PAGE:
For example, a new product exists for home buyers who want to "insure" their investment. It's an option one can buy on the direction of furture interest rates in certain markets. I found out about these products in a very good article in CNN/Money, which can be read online at: http://money.cnn.com/2004/08/06/real_estate/investment_prop/hedging/index.htm
I have forwarded this link to three investors who wrote to thank me, and to say that they actually "bought" these products to protect themselves as they build new houses.
It is the most interesting thing I found for real estate investors this year.
We put together a blog with some resources-- articles from the FED, buy vs. rent cash flow model, etc.
I just started a real estate forum dedicated to creative financing. It is located at http://www.equitybegone.com/board/
Also, I do not recommend "One Minute Millionaire" by Robert G. Allen. It is actually sort of off-topic and more like a novel. I do however recommend his "creating wealth" and nothing down" books. I bought my first house with zero down and F credit with those books as my reference.
I also use carlton sheets software and contracts.
I have started a blog full of tips for finding motivated sellers and prospering in real estate investing.
Here is the link:
I also offer some helpful resources here:
These are regularly maintained sites and not search engine spam.
I am a realtor for a company that has exclusive rights to condo conversions in south florida before its open to the public.
That means - a great deal for investors. You're getting in at the base price.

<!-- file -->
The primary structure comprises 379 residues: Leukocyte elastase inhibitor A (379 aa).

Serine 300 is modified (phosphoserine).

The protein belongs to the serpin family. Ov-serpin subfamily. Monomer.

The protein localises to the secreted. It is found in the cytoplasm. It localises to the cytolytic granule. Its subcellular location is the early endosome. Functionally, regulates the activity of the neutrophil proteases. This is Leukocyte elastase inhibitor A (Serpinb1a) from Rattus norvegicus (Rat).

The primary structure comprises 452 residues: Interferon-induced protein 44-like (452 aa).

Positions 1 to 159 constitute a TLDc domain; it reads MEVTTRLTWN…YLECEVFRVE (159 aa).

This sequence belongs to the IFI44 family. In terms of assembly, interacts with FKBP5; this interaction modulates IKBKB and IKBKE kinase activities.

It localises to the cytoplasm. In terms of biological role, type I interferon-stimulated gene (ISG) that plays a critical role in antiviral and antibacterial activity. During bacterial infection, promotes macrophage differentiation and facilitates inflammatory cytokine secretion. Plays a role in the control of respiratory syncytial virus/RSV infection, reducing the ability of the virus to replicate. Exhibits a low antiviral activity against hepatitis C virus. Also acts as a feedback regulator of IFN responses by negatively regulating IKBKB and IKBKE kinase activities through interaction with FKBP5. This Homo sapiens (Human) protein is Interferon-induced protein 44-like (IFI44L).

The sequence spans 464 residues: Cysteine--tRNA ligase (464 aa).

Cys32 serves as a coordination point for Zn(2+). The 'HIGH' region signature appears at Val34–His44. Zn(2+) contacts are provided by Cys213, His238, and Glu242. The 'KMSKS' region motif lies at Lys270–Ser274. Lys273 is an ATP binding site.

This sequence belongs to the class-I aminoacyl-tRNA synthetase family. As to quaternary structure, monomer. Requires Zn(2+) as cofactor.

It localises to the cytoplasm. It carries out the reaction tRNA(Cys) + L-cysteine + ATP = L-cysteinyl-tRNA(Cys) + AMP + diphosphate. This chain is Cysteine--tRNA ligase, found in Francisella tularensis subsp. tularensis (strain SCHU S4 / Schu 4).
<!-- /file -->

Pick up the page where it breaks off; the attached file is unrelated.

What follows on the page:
At this point in time when housing is so inflated, condo conversions and pre-construction is the way to go...
If interested in learning more about it,
reply with your email address.
If you're looking for a real "No BS" guy to learn from, Darin Garman is the guy. His information is NOT a bunch of no money down - get rich next week stuff. His info is real, and more importantly, actionable info that I have invested in and would give my highest recommendation.
His email newsletter is great and I highly recommend checking it out. Much better, it's free. :-)
You can read about investing or you can do it today.
I am a successful real estate investor as well as a successful real estate Broker in Florida. We have an investment formula which will outperform others. We guarantee the highest potential return to qualified investors with absolute minimum cash requirements.
I just brokered a deal for one of my investors who put up less than 4k out of pocket and he netted, after all expenses 35k. He did not make any mortgage payments! He did not buy property insurance. He did not pay real estate taxes. He will pay Capital Gains Tax - the penalty for making a profit!!
This investment profile requires investors have good credit (700+ FICO), some cash and be deemed worthy by the lenders. We take advantage of available leverage and couple that with smart buying and a solid sales plan on the back end.
Notice we are NOT selling books, tapes, seminars, boot camps or other such nonsense. We do these deals for ourselves and our families, and our friends, and our investors.
I am not an experienced blogger, so if i commit any blogger sins, please forgive my ignorance. I look forward to interacting with anyone seriously interested in real estate investing.
It seems that the last really hot real estate market in the U.S. is just south of the Salt Lake City (Utah) valley, specifically areas around the championship golf-course communities of The Ranches at Eagle Mountain and Saratoga Springs. Home sales and price appreciations are strong. The reasons for strong home sales seems to be a limited supply of homes and the increased migration of Californians to this area as e.g. Micron is hiring 1,000 new workers and 60% of Utah companies are planning to hire this year. Also, its expected that approx. 1 million people will move to the Wasatch front within the next 10 - 12 years.
The home appreciations are taking place because the whole Salt Lake City valley is a few years behind the national average - after the Olympics the real estate market took a dive with real estate prices beginning to recover in 2005 and the momentum is increasing.